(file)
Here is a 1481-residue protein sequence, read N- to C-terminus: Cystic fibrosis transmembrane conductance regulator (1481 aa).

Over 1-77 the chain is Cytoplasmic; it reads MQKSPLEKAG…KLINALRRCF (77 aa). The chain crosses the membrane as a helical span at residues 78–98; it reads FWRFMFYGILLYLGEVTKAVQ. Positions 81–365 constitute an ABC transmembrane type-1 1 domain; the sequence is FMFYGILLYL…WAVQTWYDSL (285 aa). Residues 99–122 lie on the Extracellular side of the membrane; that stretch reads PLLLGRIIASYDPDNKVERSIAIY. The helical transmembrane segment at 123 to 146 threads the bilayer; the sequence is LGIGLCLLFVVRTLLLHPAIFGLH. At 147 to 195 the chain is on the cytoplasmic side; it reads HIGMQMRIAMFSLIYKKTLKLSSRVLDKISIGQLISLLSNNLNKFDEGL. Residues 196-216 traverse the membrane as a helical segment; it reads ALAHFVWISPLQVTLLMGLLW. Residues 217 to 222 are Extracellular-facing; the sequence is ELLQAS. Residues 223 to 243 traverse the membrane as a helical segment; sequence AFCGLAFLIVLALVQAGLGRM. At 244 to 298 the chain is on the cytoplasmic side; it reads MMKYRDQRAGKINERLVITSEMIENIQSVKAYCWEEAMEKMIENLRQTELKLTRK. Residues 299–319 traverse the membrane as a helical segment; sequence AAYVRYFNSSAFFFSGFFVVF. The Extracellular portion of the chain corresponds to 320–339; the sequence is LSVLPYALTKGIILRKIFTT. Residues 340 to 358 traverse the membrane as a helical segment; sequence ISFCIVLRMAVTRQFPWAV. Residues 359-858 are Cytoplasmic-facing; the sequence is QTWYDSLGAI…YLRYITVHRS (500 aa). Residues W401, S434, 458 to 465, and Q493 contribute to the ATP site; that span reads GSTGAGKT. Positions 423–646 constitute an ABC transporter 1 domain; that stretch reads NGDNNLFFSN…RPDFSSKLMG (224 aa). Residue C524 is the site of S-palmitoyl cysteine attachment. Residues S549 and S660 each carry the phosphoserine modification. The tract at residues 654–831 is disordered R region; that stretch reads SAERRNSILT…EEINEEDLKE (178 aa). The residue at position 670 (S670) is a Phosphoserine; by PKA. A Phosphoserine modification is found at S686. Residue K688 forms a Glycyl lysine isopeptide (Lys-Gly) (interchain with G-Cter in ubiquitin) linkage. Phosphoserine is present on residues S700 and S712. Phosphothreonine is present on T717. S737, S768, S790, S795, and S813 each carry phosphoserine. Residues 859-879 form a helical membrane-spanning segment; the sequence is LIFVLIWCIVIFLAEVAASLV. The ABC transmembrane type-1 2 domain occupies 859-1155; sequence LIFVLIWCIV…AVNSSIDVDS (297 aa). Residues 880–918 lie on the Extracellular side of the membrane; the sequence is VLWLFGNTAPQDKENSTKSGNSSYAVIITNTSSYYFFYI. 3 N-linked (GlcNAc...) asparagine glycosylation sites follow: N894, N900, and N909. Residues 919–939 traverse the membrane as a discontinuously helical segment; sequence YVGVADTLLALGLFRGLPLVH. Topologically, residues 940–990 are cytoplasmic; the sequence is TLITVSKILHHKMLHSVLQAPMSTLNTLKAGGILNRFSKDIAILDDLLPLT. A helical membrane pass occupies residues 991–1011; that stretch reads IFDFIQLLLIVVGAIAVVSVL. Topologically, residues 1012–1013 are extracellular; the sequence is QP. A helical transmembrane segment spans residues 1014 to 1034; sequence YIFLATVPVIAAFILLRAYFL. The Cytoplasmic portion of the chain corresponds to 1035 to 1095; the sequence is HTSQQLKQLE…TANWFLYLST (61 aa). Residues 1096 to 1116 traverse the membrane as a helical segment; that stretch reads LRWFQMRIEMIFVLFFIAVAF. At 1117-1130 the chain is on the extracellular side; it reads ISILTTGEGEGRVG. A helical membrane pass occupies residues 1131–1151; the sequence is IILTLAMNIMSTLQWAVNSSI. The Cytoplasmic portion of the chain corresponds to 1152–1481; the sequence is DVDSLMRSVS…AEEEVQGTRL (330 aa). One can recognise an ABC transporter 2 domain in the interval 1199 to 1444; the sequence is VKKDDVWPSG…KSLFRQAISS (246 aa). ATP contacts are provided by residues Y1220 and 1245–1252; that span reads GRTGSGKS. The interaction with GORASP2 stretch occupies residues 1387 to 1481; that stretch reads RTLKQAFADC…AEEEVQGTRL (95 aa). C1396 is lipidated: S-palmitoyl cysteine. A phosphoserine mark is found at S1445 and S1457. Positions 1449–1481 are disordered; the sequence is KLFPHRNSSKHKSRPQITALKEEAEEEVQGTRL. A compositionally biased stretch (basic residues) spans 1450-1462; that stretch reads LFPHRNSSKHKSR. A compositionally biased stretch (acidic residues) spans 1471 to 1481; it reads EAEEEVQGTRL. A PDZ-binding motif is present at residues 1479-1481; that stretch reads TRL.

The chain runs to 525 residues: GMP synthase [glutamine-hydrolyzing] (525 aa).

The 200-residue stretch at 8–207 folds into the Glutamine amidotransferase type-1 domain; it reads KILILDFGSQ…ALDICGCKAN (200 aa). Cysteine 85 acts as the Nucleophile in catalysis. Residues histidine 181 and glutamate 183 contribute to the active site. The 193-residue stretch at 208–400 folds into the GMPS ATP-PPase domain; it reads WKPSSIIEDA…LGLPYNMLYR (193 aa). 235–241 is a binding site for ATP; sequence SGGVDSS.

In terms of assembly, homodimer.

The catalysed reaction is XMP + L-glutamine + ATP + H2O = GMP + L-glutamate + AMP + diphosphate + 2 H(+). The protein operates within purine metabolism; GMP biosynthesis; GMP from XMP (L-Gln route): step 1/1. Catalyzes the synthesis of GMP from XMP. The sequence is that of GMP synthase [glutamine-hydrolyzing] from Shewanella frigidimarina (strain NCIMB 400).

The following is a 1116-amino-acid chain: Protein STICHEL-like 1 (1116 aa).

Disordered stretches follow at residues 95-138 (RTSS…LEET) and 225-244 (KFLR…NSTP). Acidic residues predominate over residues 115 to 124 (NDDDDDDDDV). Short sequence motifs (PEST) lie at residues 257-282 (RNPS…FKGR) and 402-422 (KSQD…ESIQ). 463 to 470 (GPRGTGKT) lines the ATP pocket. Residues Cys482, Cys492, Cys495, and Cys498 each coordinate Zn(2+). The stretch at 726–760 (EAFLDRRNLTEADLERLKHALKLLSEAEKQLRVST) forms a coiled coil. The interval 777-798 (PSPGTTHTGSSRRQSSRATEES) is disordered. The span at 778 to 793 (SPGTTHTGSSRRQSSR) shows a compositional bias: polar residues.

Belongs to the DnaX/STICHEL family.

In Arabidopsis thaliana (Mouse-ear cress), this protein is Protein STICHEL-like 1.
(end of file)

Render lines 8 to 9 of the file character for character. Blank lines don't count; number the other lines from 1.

Disordered stretches follow at residues 95-138 (RTSS…LEET) and 225-244 (KFLR…NSTP). Acidic residues predominate over residues 115 to 124 (NDDDDDDDDV). Short sequence motifs (PEST) lie at residues 257-282 (RNPS…FKGR) and 402-422 (KSQD…ESIQ). 463 to 470 (GPRGTGKT) lines the ATP pocket. Residues Cys482, Cys492, Cys495, and Cys498 each coordinate Zn(2+). The stretch at 726–760 (EAFLDRRNLTEADLERLKHALKLLSEAEKQLRVST) forms a coiled coil. The interval 777-798 (PSPGTTHTGSSRRQSSRATEES) is disordered. The span at 778 to 793 (SPGTTHTGSSRRQSSR) shows a compositional bias: polar residues.

Belongs to the DnaX/STICHEL family.